Spiced Cider

The remainder (which amounted to a little over 1/2 gallon) went into a 1 gallon jug which I topped up with distilled water to which I had added 1 cup of sugar. This was done to get the alcohol level up to where it should be. If I did not add any more sugar, this would have been a 1:2 dilution, and the cider would be very weak). I also added 1/4 tap of nutmeg and two cinnamon sticks for flavour. I sealed the jug with an airlock.

Regular cider (left), and spiced cider (right). Fine solids are settling out.

After four days in the carboy, fermentation of the regular cider was virtually complete, and the bulk of the fine solids had settled. It was time to add priming sugar and bottle! So, I siphoned the cider to a large pail, added 3/4 cup of dextrose, stirred thoroughly, and bottled it just like you would beer. The yield was 4 x 1 L bottles, and 22 x 330 mL beer bottles.

I bottled the spiced cider one day later, adding 1/4 cup of dextrose to the (approx.) 1 gallon of spiced cider. Yield was 10 x 355 mL bottles.

A taste test of the spiced cider revealed a beverage that tasted like Christmas. The nutmeg and cinnamon paired well with the apple and the little bit of sweetness from the priming sugar. It remains to be seen how the spices affect the taste when the cider is carbonated and dry. I can't wait!

According to the purple "Winemaker's Recipe Handbook", you should age the cider for three months!!! This seems like a long time. I might get impatient and open a bottle in a month or so, just to see how it's coming along.

Thursday, 4 August 2016

Mead v.2

My first attempt at mead left me unsatisfied. Looking back, there were three things that I did incorrectly:

1. Failed to add yeast nutrient. Honey does not have the range of minerals and other nutrients that yeast require. Fermentation only really started once I added the yeast nutrient. Further, all of my  fussing around to get fermentation started would have introduced unwanted oxygen, which would have led to undesirable compounds that affect taste.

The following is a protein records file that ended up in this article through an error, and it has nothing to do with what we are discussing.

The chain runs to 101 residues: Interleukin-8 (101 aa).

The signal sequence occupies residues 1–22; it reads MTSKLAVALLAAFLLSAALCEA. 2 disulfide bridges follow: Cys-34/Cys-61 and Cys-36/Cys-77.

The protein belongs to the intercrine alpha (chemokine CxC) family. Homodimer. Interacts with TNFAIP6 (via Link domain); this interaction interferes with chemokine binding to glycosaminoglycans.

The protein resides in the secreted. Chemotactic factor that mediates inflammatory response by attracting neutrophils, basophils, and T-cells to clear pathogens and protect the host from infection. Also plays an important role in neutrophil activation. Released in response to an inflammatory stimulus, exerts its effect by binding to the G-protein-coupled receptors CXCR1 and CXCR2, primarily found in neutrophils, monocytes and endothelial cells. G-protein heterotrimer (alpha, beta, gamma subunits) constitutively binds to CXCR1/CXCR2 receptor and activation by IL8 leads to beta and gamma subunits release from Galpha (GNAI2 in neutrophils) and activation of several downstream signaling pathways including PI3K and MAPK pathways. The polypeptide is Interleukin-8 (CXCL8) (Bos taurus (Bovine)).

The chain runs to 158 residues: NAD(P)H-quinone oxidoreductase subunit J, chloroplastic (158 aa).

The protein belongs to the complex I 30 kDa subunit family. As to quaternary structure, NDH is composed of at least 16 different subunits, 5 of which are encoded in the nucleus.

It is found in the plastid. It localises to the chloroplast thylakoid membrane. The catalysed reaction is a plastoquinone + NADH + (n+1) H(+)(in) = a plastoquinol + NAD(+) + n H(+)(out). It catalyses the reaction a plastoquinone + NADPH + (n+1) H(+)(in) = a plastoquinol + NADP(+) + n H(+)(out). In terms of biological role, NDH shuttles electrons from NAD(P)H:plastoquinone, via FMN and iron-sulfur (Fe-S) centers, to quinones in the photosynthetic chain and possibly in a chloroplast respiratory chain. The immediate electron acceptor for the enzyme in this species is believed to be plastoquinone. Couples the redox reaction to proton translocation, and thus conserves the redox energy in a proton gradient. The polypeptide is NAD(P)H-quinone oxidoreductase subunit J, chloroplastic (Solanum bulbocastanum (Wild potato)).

2. Starting specific gravity was too high at the beginning (1.120) and the end (1.019) of fermentation.This gave a mead that was sweet, heavy, and very alcoholic. The balance of taste wasn't right (and still isn't!).
3. Honey quality. A friend from my undergraduate days at university now runs a honey business, and she pointed out that Costco honey is rubbish - if I want to make good mead, I need to start with quality honey. ("Okay. Point taken.")

So, it is now over two years after my first attempt at mead, and I finally got around to my second attempt. This time, I'm not making any of the mistakes I made the first time.

We have a great farmers market in St. Albert, and there are always three or four honey producers there. My wife and I went shopping one Saturday morning and obtained 7 kg of unpasteurized, local honey for $50. The vendor was Good Morning Honey Ltd.

Mead recipe:

3 Campden tablets
2 tsp yeast nutrient
10 L distilled water
Honey
1 packet of Lalvin EC-1118 yeast

Campden tablets and yeast nutrient were added to the water in the sterilized primary (bucket). Honey was added, with stirring, until s.g. = 1.088. After 24 hours, the yeast was hydrated and added to the must. Fermentation bubbles were observed within one hour of pitching the yeast.

After four days in the primary, s.g. = 1.065. I decided to rack the mead to a carboy. Fermentation has continued since then (6 days ago).

Mead, after racking to carboy.
I think most chemists will know what I'm talking about when I describe this fermentation as "clean". What I mean is this: when chemists conduct a chemical reaction the lab, especially when they are trying to synthesize a compound, they strive for a "clean" reaction. A clean reaction is something we recognize easily from the absence of unwanted precipitates, the absence of guck on the sides of reaction flasks, the relative transparency of solutions, and colours that you want to see (e.g. you don't want to see your mixture turn brown when the product you want is colourless). These are simply physical clues that a reaction is going right.

This mead has been "clean" from the beginning: the colour hasn't changed, the liquid is as transparent as you could expect if there were only little bits of yeast and bubbles that were scattering light. You can tell that clarification is going to be a snap. And, there was hardly any foaming, which suggests a very pure honey (i.e. no surfactants of any kind - natural or artificial).

The plan is to let this mead ferment all the way to dryness and then I will rack it and let it bulk age in a carboy for a couple of months. I'm looking forward to enjoying some of this mead over the Christmas holidays.